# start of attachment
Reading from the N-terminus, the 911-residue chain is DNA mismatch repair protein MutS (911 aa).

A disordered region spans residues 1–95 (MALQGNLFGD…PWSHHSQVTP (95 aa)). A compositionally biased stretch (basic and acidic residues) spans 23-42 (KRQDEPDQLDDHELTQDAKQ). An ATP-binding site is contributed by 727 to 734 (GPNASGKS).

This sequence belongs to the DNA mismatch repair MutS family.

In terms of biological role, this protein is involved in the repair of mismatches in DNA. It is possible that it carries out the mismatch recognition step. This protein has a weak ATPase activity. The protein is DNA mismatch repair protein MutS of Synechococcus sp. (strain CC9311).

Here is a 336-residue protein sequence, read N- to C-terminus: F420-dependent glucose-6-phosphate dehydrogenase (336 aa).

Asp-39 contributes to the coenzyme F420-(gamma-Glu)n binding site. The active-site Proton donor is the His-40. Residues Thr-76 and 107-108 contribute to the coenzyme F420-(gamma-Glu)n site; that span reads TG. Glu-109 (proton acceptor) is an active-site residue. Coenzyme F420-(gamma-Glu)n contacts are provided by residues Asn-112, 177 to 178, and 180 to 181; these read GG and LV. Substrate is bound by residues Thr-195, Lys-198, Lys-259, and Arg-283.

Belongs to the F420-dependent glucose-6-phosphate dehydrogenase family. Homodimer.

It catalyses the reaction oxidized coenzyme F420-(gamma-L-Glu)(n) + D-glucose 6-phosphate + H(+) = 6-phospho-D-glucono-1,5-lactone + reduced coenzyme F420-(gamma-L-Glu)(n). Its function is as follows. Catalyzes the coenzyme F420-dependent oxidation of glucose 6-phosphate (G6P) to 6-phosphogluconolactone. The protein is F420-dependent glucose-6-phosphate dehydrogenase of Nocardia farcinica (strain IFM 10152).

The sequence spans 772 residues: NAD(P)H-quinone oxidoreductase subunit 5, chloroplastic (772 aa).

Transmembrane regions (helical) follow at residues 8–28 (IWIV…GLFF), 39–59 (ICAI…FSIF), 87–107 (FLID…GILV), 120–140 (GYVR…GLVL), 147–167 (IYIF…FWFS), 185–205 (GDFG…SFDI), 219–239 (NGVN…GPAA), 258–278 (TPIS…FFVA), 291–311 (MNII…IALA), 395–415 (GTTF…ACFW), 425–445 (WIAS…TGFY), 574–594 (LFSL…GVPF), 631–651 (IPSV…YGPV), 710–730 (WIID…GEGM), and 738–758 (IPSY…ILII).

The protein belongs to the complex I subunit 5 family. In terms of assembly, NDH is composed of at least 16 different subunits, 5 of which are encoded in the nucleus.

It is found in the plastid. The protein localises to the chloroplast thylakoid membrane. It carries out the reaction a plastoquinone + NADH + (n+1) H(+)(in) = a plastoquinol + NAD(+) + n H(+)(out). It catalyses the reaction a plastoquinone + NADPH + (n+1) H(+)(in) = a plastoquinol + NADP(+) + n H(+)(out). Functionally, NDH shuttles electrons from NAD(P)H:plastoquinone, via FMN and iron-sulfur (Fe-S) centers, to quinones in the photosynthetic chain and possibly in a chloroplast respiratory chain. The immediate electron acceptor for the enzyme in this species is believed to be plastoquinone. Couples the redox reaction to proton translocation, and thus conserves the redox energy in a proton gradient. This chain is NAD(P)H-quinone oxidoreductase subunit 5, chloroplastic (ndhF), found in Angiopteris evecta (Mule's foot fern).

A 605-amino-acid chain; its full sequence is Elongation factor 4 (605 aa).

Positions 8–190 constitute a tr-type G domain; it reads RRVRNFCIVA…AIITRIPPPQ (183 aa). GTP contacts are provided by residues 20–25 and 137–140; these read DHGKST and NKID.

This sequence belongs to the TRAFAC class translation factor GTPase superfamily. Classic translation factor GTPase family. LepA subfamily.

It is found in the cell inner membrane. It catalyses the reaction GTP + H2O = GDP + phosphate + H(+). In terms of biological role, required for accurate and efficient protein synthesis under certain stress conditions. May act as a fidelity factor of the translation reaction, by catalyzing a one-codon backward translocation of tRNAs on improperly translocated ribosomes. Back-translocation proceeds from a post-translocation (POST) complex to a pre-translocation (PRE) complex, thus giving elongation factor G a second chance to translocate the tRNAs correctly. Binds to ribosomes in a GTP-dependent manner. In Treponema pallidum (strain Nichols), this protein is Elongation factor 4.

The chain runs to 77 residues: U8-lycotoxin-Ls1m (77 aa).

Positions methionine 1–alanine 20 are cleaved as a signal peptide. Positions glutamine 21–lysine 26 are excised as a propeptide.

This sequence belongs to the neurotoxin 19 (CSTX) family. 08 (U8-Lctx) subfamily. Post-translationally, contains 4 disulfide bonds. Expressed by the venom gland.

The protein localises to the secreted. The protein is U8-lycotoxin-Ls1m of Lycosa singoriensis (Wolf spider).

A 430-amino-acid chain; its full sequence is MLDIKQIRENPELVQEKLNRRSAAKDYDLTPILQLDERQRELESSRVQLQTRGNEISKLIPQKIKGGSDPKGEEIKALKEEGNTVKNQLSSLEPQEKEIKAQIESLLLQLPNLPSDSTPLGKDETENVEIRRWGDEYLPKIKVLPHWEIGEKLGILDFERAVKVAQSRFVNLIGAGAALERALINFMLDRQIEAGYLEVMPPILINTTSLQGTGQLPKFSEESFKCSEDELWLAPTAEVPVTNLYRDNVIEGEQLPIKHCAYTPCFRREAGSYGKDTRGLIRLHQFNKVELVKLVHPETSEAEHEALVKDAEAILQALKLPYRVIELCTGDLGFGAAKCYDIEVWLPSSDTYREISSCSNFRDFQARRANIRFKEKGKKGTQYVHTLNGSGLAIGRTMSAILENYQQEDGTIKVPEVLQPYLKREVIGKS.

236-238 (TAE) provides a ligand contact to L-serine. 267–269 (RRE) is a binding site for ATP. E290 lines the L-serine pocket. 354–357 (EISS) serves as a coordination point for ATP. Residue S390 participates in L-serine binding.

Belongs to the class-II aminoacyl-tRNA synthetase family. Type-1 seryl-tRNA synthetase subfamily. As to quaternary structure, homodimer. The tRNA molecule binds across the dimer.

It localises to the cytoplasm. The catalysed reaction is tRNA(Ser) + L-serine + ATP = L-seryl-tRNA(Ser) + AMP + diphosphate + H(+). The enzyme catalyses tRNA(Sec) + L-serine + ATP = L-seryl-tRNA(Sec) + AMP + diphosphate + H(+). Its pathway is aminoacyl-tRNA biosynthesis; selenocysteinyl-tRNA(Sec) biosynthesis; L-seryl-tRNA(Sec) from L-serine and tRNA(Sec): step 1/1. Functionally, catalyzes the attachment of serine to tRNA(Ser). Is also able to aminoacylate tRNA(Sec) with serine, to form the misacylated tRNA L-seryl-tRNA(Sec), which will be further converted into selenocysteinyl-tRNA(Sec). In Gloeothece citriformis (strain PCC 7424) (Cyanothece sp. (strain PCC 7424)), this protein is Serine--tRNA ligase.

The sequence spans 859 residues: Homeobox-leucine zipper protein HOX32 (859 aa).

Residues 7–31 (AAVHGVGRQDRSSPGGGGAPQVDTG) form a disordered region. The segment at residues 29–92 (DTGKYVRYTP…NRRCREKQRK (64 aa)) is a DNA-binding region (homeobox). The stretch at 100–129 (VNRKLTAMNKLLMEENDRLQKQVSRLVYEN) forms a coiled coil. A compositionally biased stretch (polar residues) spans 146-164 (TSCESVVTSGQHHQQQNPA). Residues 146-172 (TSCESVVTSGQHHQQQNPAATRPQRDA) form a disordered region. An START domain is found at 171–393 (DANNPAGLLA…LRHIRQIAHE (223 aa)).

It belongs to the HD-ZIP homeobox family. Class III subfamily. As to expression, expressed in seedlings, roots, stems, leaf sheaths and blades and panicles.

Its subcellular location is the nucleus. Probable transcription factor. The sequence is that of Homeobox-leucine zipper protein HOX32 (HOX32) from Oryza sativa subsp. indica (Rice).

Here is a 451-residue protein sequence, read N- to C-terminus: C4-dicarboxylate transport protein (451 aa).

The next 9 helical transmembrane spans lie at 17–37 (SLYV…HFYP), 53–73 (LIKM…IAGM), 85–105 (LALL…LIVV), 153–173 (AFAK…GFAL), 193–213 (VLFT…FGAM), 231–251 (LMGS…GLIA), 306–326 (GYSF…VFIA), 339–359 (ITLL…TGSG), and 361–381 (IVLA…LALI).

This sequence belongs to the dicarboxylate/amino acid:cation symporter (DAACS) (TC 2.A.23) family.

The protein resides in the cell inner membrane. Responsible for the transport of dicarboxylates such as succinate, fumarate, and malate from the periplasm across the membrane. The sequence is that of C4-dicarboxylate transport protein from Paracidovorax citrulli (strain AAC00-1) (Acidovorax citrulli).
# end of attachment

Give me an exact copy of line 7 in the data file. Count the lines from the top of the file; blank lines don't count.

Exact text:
Belongs to the F420-dependent glucose-6-phosphate dehydrogenase family. Homodimer.